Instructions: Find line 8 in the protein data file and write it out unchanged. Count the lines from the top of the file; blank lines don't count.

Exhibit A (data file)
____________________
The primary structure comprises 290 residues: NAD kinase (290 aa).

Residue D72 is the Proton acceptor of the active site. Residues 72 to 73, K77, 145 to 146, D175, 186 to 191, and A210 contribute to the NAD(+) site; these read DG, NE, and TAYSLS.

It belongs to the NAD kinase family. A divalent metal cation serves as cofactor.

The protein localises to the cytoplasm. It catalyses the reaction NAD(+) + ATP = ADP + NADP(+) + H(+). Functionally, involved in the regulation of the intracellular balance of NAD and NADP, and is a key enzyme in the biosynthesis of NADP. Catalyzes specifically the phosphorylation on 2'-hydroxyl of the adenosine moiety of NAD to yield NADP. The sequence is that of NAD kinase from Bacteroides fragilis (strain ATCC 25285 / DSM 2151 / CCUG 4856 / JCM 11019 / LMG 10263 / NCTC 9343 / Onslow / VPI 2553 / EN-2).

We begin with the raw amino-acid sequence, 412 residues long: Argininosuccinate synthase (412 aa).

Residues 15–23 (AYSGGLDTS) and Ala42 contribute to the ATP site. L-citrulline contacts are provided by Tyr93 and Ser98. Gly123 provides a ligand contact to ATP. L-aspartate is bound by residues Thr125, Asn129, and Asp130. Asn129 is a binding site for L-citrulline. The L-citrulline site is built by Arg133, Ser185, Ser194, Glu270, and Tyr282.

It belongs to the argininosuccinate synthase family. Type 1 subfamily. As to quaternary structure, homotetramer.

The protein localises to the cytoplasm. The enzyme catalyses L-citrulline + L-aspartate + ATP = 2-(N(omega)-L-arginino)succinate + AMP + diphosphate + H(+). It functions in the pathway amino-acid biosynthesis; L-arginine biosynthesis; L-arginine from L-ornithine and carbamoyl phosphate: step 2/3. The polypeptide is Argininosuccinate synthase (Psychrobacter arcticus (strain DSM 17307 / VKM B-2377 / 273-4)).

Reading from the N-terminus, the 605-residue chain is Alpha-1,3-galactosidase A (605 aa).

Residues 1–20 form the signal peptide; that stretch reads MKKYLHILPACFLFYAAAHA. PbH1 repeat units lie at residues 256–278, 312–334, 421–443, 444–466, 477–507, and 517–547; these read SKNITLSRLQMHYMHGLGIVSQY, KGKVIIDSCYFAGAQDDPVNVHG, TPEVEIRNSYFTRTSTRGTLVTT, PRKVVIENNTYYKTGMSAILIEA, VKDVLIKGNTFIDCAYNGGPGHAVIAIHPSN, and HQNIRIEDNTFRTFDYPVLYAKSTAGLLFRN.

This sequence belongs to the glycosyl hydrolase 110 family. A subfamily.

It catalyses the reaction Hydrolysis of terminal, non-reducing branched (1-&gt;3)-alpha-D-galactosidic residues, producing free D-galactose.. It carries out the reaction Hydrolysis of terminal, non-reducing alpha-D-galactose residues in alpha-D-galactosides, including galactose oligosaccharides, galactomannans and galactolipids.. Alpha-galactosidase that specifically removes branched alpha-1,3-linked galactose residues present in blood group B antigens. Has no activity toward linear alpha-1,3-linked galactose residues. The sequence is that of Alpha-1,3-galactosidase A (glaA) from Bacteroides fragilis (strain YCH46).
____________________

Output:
The protein localises to the cytoplasm. The enzyme catalyses L-citrulline + L-aspartate + ATP = 2-(N(omega)-L-arginino)succinate + AMP + diphosphate + H(+). It functions in the pathway amino-acid biosynthesis; L-arginine biosynthesis; L-arginine from L-ornithine and carbamoyl phosphate: step 2/3. The polypeptide is Argininosuccinate synthase (Psychrobacter arcticus (strain DSM 17307 / VKM B-2377 / 273-4)).